Tell me, what other resources have you found helpful during your journey (whether related to the Christmas season or not)?
Also, feel free to leave any prayer requests or intentions in the comments and I will hold them in my prayers, especially at Christmas Eve Mass.
Above: Big brother Teddy's proud moment meeting his baby sister Jennifer on April 21, 2016.
Watching our children become siblings is a memorable and formative time. When my husband and I were expecting our daughter, Jennifer, we prepared our son (as best as possible) by reading him a lot of books about being a big brother, mommy having a baby in her belly, and what would happen when baby arrived. While he was a little under 2 at the time, these books have indeed become favorites that we still read now that he is becoming a big brother again to his new brother coming in March. Jennifer has a slightly different taste in books (word and board books are her favorites), but she loves babies SO MUCH that I am not quite as worried about her transition to becoming a big sister as I was with Teddy.
Since it's so cold in many parts of the United States right now, it's the perfect time to snuggle up with your little one(s) and read some good books, perhaps with a warm tea, coffee, or hot chocolate for yourself.
Here is a list of my top 3 favorite books about becoming a big brother or sister, in no particular order:
1. The New Baby by Mercer Mayer
This one is precious, especially because it emphasizes that the older child is indeed “so lucky” to get a baby sibling. It has a positive tone that getting a sibling is indeed a good thing, and that there are important ways the big kid can help with the new baby.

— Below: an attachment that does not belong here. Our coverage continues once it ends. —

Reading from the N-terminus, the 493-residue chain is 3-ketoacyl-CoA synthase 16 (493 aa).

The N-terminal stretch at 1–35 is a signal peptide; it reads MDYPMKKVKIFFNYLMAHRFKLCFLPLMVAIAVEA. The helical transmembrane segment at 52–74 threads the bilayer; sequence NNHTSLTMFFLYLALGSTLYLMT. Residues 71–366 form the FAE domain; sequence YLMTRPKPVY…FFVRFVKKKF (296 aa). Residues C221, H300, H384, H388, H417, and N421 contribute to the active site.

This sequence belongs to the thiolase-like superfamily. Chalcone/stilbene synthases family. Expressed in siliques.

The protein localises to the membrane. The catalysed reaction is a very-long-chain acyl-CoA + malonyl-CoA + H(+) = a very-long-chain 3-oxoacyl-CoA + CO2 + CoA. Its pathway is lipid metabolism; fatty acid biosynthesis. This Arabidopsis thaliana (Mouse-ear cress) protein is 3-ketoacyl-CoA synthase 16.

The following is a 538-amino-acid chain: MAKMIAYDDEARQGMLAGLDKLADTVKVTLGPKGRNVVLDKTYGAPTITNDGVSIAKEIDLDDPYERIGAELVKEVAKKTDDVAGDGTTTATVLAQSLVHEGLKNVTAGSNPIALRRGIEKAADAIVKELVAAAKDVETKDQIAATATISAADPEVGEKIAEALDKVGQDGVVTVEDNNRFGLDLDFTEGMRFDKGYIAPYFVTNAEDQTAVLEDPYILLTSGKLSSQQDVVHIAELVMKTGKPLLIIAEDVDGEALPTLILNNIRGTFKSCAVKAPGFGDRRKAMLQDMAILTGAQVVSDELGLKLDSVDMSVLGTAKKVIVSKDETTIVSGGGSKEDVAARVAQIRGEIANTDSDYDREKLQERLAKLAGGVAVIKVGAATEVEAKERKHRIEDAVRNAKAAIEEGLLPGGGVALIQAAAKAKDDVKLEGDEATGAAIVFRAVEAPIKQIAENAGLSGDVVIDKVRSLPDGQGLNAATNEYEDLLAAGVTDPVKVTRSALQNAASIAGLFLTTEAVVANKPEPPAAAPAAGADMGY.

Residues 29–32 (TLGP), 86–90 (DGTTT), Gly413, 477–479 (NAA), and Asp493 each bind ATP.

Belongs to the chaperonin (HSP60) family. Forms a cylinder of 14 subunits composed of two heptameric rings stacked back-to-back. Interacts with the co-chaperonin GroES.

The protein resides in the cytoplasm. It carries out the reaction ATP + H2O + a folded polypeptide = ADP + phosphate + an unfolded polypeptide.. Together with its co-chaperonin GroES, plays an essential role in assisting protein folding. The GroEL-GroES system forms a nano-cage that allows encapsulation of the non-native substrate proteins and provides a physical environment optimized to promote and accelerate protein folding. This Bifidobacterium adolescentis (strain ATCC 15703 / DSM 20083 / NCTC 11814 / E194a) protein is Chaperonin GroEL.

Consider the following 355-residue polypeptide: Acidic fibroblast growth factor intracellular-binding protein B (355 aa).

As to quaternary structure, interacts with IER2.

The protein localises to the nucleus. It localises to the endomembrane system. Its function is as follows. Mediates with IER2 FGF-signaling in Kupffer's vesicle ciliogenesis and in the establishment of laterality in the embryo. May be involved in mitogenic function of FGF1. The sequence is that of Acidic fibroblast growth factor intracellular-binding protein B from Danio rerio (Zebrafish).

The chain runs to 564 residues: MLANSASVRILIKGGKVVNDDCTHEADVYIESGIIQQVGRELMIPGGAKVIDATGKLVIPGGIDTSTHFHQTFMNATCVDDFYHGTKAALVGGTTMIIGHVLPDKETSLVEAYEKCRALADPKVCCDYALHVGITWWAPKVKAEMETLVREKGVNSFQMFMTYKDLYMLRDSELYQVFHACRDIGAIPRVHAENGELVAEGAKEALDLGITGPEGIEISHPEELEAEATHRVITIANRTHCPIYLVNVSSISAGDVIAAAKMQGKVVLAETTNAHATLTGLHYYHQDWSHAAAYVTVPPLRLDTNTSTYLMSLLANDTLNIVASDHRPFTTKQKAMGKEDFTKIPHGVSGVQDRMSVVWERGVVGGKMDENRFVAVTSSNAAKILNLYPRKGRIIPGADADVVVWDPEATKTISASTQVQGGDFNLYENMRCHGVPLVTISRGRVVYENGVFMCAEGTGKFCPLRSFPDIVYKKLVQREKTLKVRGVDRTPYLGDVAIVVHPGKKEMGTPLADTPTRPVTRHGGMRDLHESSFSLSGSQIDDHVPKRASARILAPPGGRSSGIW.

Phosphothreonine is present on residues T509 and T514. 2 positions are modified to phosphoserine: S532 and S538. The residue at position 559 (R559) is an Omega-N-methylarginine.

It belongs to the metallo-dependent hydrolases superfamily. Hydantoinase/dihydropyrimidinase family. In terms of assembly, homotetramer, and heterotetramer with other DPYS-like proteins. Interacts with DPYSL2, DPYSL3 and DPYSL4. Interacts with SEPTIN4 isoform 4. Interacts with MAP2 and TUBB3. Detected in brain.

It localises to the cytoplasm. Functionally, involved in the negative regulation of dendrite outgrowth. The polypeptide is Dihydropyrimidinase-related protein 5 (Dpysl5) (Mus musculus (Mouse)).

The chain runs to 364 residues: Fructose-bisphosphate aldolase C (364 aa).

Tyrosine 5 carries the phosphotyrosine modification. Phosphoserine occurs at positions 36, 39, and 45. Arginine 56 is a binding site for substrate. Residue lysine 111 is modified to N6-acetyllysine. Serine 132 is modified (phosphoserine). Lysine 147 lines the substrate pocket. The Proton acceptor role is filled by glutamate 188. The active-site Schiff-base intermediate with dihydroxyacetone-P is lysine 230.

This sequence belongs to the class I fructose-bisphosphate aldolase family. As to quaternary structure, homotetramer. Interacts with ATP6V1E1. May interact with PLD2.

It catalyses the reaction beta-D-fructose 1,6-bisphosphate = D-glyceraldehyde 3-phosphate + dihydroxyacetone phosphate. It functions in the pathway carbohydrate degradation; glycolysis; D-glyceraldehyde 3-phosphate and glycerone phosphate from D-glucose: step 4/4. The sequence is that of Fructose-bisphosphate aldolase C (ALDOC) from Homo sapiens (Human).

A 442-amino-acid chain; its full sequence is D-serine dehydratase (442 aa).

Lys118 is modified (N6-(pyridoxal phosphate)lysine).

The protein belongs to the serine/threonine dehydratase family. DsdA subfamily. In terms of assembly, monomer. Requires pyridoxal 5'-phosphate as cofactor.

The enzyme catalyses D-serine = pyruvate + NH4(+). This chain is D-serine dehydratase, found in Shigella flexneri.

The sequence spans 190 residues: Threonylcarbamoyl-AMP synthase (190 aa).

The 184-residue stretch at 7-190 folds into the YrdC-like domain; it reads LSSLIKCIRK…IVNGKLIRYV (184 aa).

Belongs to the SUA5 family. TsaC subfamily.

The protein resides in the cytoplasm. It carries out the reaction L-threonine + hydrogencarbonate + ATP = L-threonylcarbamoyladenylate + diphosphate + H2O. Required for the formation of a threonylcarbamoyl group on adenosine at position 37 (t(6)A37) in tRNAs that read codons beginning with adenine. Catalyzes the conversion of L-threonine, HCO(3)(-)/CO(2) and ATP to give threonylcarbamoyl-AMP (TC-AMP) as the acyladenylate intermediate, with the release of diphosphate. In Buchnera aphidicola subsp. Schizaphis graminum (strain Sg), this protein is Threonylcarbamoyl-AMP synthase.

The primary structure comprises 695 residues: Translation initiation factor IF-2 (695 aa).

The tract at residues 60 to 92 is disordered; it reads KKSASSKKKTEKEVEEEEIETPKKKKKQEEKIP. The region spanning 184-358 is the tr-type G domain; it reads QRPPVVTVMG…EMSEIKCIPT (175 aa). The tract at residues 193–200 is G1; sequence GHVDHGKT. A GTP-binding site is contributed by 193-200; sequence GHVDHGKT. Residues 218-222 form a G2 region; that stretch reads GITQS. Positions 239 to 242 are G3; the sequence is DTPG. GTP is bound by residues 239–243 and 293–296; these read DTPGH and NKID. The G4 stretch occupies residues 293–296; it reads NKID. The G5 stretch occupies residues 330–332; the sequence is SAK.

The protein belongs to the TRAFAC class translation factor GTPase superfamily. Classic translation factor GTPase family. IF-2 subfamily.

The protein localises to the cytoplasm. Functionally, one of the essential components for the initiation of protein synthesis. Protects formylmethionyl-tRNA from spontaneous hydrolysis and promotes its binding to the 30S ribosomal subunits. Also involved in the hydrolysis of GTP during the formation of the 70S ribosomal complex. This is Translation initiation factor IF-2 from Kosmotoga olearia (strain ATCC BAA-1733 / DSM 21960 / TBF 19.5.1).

2. I’m a Big Brother/I’m a Big Sister by Joanna Cole, Illustrated by Rosalinda Kightley
Teddy has this one nearly memorized, which is absolutely precious. It does not hurt that he looks a bit like the boy in the book. I also like that you can get a boy or girl version of the book based upon which sex your child is. The story emphasizes that there are exciting things about being older, like being able to walk, talk, play with toys, and eat “big kid” foods and reminds the child of their parents’ unconditional love, even though that love is now being extended to the new baby too.
3. On Mother’s Lap by Ann Herbert Scott, Illustrated by Glo Coalson
This book was first introduced to me by my own mom. It is about an Eskimo mother and two boys. The older child enjoys being rocked by his mother and seems to be okay with his toys, special objects, and puppy also being rocked by his mother. However, when his baby brother begins crying, his mother suggests that she rock him too, reminding her older child that “there is always room on Mother’s lap”. Although he is a bit stubborn at first, he warms up to the idea eventually. My mom loves getting this as a present for mothers expecting their second child. The illustrations are captivating.
Will any of your older child(ren) be attending your birth? Birth Boot Camp has an excellent Sibling workbook on preparing your children for the birth of your new child. Check it out here!
What have been some of your favorite books to read to your kids during your pregnancy? What am I missing on my list?
By Liz Escoffery
Certified FertilityCare Practitioner & Birth Boot Camp Instructor